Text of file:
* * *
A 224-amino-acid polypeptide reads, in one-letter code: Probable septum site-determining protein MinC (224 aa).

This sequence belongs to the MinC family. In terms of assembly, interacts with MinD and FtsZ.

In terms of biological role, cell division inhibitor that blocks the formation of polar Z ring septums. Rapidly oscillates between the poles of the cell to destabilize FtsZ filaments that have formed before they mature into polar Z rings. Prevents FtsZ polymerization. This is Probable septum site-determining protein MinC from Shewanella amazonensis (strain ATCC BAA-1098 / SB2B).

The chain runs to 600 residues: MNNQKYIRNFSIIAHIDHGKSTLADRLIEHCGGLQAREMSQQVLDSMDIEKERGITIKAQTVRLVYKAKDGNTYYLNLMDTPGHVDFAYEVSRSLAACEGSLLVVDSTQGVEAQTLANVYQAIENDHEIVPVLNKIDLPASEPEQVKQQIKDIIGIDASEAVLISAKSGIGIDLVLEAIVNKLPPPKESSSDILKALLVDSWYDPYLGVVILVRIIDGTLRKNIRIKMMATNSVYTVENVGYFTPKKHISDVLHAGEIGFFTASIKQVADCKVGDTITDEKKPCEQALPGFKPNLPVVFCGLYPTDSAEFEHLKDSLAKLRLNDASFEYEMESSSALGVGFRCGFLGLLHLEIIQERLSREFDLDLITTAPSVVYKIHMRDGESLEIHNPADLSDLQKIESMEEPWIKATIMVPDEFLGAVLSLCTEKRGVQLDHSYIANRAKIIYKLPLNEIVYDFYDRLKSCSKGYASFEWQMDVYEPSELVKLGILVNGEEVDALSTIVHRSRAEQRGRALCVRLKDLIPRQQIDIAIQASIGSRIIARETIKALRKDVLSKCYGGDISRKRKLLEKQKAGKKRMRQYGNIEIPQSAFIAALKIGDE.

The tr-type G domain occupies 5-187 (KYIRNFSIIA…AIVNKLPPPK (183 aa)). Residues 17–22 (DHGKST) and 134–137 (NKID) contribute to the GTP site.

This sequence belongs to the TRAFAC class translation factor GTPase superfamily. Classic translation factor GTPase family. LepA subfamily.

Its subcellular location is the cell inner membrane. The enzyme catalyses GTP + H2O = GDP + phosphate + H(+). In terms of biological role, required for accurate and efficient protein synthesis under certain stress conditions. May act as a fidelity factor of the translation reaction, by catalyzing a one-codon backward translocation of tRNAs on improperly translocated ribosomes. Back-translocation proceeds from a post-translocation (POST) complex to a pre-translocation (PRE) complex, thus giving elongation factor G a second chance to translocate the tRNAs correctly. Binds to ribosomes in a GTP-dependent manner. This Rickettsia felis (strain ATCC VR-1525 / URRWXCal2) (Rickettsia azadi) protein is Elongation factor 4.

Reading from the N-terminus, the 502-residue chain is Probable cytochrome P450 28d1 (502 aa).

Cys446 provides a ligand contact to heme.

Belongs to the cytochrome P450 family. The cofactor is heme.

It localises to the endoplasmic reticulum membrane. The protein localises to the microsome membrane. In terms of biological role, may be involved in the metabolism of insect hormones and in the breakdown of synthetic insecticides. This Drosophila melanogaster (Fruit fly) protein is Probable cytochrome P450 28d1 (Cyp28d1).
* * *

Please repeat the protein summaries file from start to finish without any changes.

A 224-amino-acid polypeptide reads, in one-letter code: Probable septum site-determining protein MinC (224 aa).

This sequence belongs to the MinC family. In terms of assembly, interacts with MinD and FtsZ.

In terms of biological role, cell division inhibitor that blocks the formation of polar Z ring septums. Rapidly oscillates between the poles of the cell to destabilize FtsZ filaments that have formed before they mature into polar Z rings. Prevents FtsZ polymerization. This is Probable septum site-determining protein MinC from Shewanella amazonensis (strain ATCC BAA-1098 / SB2B).

The chain runs to 600 residues: MNNQKYIRNFSIIAHIDHGKSTLADRLIEHCGGLQAREMSQQVLDSMDIEKERGITIKAQTVRLVYKAKDGNTYYLNLMDTPGHVDFAYEVSRSLAACEGSLLVVDSTQGVEAQTLANVYQAIENDHEIVPVLNKIDLPASEPEQVKQQIKDIIGIDASEAVLISAKSGIGIDLVLEAIVNKLPPPKESSSDILKALLVDSWYDPYLGVVILVRIIDGTLRKNIRIKMMATNSVYTVENVGYFTPKKHISDVLHAGEIGFFTASIKQVADCKVGDTITDEKKPCEQALPGFKPNLPVVFCGLYPTDSAEFEHLKDSLAKLRLNDASFEYEMESSSALGVGFRCGFLGLLHLEIIQERLSREFDLDLITTAPSVVYKIHMRDGESLEIHNPADLSDLQKIESMEEPWIKATIMVPDEFLGAVLSLCTEKRGVQLDHSYIANRAKIIYKLPLNEIVYDFYDRLKSCSKGYASFEWQMDVYEPSELVKLGILVNGEEVDALSTIVHRSRAEQRGRALCVRLKDLIPRQQIDIAIQASIGSRIIARETIKALRKDVLSKCYGGDISRKRKLLEKQKAGKKRMRQYGNIEIPQSAFIAALKIGDE.

The tr-type G domain occupies 5-187 (KYIRNFSIIA…AIVNKLPPPK (183 aa)). Residues 17–22 (DHGKST) and 134–137 (NKID) contribute to the GTP site.

This sequence belongs to the TRAFAC class translation factor GTPase superfamily. Classic translation factor GTPase family. LepA subfamily.

Its subcellular location is the cell inner membrane. The enzyme catalyses GTP + H2O = GDP + phosphate + H(+). In terms of biological role, required for accurate and efficient protein synthesis under certain stress conditions. May act as a fidelity factor of the translation reaction, by catalyzing a one-codon backward translocation of tRNAs on improperly translocated ribosomes. Back-translocation proceeds from a post-translocation (POST) complex to a pre-translocation (PRE) complex, thus giving elongation factor G a second chance to translocate the tRNAs correctly. Binds to ribosomes in a GTP-dependent manner. This Rickettsia felis (strain ATCC VR-1525 / URRWXCal2) (Rickettsia azadi) protein is Elongation factor 4.

Reading from the N-terminus, the 502-residue chain is Probable cytochrome P450 28d1 (502 aa).

Cys446 provides a ligand contact to heme.

Belongs to the cytochrome P450 family. The cofactor is heme.

It localises to the endoplasmic reticulum membrane. The protein localises to the microsome membrane. In terms of biological role, may be involved in the metabolism of insect hormones and in the breakdown of synthetic insecticides. This Drosophila melanogaster (Fruit fly) protein is Probable cytochrome P450 28d1 (Cyp28d1).